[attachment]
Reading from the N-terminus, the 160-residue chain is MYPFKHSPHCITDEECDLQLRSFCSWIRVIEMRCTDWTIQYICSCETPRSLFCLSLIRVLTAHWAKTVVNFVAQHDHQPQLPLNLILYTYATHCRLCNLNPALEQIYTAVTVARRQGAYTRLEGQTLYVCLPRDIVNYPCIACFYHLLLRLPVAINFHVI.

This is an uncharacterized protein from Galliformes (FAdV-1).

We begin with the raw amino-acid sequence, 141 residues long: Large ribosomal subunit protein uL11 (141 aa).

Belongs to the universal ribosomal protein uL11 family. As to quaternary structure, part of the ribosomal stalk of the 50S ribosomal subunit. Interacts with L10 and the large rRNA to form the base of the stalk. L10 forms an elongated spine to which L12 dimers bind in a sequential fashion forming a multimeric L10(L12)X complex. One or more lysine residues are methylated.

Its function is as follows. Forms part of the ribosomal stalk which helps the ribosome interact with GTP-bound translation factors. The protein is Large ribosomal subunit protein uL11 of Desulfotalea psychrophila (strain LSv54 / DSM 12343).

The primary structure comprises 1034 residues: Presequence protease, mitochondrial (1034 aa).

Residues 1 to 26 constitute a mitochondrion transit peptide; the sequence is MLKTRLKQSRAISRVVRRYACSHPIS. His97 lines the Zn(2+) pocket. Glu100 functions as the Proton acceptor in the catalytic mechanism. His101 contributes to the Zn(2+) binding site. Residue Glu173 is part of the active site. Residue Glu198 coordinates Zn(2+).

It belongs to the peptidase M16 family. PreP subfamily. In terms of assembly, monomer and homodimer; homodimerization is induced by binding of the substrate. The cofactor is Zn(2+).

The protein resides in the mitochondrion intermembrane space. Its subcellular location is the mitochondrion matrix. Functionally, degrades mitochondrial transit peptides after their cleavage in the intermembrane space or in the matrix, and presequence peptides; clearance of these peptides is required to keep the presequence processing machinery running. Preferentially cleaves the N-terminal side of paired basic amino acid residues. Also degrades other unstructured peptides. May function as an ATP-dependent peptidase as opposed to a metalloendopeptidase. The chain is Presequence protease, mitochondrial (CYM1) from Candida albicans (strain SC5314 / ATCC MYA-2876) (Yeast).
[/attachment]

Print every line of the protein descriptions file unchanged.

Reading from the N-terminus, the 160-residue chain is MYPFKHSPHCITDEECDLQLRSFCSWIRVIEMRCTDWTIQYICSCETPRSLFCLSLIRVLTAHWAKTVVNFVAQHDHQPQLPLNLILYTYATHCRLCNLNPALEQIYTAVTVARRQGAYTRLEGQTLYVCLPRDIVNYPCIACFYHLLLRLPVAINFHVI.

This is an uncharacterized protein from Galliformes (FAdV-1).

We begin with the raw amino-acid sequence, 141 residues long: Large ribosomal subunit protein uL11 (141 aa).

Belongs to the universal ribosomal protein uL11 family. As to quaternary structure, part of the ribosomal stalk of the 50S ribosomal subunit. Interacts with L10 and the large rRNA to form the base of the stalk. L10 forms an elongated spine to which L12 dimers bind in a sequential fashion forming a multimeric L10(L12)X complex. One or more lysine residues are methylated.

Its function is as follows. Forms part of the ribosomal stalk which helps the ribosome interact with GTP-bound translation factors. The protein is Large ribosomal subunit protein uL11 of Desulfotalea psychrophila (strain LSv54 / DSM 12343).

The primary structure comprises 1034 residues: Presequence protease, mitochondrial (1034 aa).

Residues 1 to 26 constitute a mitochondrion transit peptide; the sequence is MLKTRLKQSRAISRVVRRYACSHPIS. His97 lines the Zn(2+) pocket. Glu100 functions as the Proton acceptor in the catalytic mechanism. His101 contributes to the Zn(2+) binding site. Residue Glu173 is part of the active site. Residue Glu198 coordinates Zn(2+).

It belongs to the peptidase M16 family. PreP subfamily. In terms of assembly, monomer and homodimer; homodimerization is induced by binding of the substrate. The cofactor is Zn(2+).

The protein resides in the mitochondrion intermembrane space. Its subcellular location is the mitochondrion matrix. Functionally, degrades mitochondrial transit peptides after their cleavage in the intermembrane space or in the matrix, and presequence peptides; clearance of these peptides is required to keep the presequence processing machinery running. Preferentially cleaves the N-terminal side of paired basic amino acid residues. Also degrades other unstructured peptides. May function as an ATP-dependent peptidase as opposed to a metalloendopeptidase. The chain is Presequence protease, mitochondrial (CYM1) from Candida albicans (strain SC5314 / ATCC MYA-2876) (Yeast).